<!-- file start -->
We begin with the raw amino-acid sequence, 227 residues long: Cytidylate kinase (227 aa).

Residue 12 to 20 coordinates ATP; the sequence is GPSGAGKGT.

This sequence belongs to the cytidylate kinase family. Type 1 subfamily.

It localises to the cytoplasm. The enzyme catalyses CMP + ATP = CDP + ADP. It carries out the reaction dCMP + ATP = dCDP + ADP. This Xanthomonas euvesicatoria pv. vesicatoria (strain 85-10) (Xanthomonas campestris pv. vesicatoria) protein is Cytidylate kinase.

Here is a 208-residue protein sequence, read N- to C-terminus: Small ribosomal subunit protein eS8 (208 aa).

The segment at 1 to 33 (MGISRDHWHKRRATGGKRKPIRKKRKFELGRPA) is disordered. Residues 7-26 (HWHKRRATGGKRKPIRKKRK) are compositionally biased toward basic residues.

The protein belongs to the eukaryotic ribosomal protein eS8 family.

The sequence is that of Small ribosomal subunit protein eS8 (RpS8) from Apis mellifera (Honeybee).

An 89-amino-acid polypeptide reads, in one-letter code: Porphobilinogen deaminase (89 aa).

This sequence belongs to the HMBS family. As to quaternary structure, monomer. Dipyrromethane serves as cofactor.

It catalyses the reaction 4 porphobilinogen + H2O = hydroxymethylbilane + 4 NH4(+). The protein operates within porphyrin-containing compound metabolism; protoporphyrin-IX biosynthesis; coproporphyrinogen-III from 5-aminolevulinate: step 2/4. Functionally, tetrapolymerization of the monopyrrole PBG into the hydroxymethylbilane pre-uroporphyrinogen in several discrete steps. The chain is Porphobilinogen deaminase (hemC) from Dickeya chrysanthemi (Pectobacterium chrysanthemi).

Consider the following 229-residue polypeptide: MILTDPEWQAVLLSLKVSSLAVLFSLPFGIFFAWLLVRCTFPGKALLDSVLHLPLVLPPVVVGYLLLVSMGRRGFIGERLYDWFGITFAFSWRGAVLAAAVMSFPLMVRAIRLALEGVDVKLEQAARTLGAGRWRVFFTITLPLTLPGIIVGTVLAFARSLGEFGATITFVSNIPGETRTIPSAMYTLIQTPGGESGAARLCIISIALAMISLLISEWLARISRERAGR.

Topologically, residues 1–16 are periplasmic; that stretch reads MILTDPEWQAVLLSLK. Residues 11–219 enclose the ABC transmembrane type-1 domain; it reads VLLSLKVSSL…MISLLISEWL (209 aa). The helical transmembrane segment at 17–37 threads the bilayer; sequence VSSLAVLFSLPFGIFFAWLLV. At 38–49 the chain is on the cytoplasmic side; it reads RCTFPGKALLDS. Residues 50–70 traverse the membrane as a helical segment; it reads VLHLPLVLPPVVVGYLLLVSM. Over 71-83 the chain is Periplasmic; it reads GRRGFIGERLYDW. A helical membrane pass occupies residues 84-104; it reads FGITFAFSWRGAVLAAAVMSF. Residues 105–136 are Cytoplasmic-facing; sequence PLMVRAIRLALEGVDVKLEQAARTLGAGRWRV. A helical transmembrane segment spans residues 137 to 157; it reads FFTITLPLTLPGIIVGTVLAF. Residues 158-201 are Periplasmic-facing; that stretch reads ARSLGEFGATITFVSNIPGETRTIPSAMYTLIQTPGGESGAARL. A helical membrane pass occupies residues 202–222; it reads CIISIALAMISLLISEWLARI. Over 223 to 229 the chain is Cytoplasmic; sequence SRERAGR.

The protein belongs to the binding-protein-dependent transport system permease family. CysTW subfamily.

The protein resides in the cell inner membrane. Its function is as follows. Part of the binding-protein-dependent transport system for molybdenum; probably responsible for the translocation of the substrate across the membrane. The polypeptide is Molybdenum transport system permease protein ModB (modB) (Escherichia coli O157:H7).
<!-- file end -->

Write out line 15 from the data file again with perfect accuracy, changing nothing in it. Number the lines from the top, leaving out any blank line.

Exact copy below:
The protein resides in the cell inner membrane. Its function is as follows. Part of the binding-protein-dependent transport system for molybdenum; probably responsible for the translocation of the substrate across the membrane. The polypeptide is Molybdenum transport system permease protein ModB (modB) (Escherichia coli O157:H7).